Posted on December 29, 2014
Many pharmacies have found themselves in the news recently for failing to follow sterile compounding procedures–with devastating consequences for their reputations, business and patients. In the last two years, the Food and Drug Administration has inspected 150 compounding pharmacies and found issues with safety or sterility in 90% of them.1 State and federal agencies have also increased inspections of compounding pharmacies, increasing the risk of citations and fines. In today’s environment, failure to properly follow the sterile compounding procedures presented in USP 797 can make or break your organization.
Large compounding pharmacies may make hundreds of doses of drugs for use by hospitals or clinics, often as injectable medications that must meet stringent preparation standards.
These compounded sterile preparations (CSPs) increase the risk of microbial contamination to patients.2 In the last 12 years, three separate–and fatal–outbreaks of meningitis have resulted from contamination of compounded steroid injections by fungus or bacteria. The compounding pharmacies involved have experienced recalls of products and suffered the loss of reputation and customers.
According to the Pew Charitable Trusts, 25 reported compounding errors were associated with more than 1,000 adverse events and 89 deaths reported by hospital, institutional and compounding pharmacies since 2001. In 17 of those cases, the problem was the contamination of sterile products for injection or IV use. 3
Other errors that result from failing to follow quality sterile compounding procedures include misidentification of medications and incorrect concentrations of ingredients. Like contamination, these errors can and do cause death and disability in patients and can be largely addressed by careful adherence to sterile compounding best practices.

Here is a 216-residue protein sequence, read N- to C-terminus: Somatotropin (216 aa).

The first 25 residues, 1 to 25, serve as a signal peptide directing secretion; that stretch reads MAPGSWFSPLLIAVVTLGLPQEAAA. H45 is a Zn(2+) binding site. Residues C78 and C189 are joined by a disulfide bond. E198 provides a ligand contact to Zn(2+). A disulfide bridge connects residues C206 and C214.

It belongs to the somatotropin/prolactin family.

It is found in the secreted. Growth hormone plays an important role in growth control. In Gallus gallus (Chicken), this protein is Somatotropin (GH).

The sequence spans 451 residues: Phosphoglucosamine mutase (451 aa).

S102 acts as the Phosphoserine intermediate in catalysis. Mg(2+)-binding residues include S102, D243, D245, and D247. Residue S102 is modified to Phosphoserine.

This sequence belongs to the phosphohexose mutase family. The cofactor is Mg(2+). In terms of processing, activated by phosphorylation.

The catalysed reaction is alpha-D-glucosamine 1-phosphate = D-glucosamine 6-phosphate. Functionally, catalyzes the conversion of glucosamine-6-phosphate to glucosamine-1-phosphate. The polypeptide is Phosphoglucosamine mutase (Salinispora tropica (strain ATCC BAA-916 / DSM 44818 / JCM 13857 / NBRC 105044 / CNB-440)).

In one study of the accuracy of hospital pharmacy preparation of injectables, chemotherapy solutions and parenteral nutrition showed that overall error rates approached 9% of dispensed products. In a 2009 State of Pharmacy Compounding Survey, 30% of hospitals reported a patient event associated with a compounding error in the previous five years.
To avoid the potentially catastrophic consequences of improperly prepared, mislabeled or contaminated medications, pharmacies of all types should ensure that all staff receive thorough training in USP Chapter 797 policies and procedures and that pharmacy practices are regularly reviewed to identify and address any areas of potential risk.
1 Eisler P and Schnaars C. Safety, sanitary problems prompt scores of drug recalls. USA Today. October 7, 2014.
2 Gudeman J, Jozwiakowsk M, Chollet J, Randell M. Potential risks of pharmacy compounding. Drugs RD. 2013 Mar;13(1):1-8.
3. US illness and deaths associated with compounded medications. The Pew Charitable Trusts. September 6, 2014.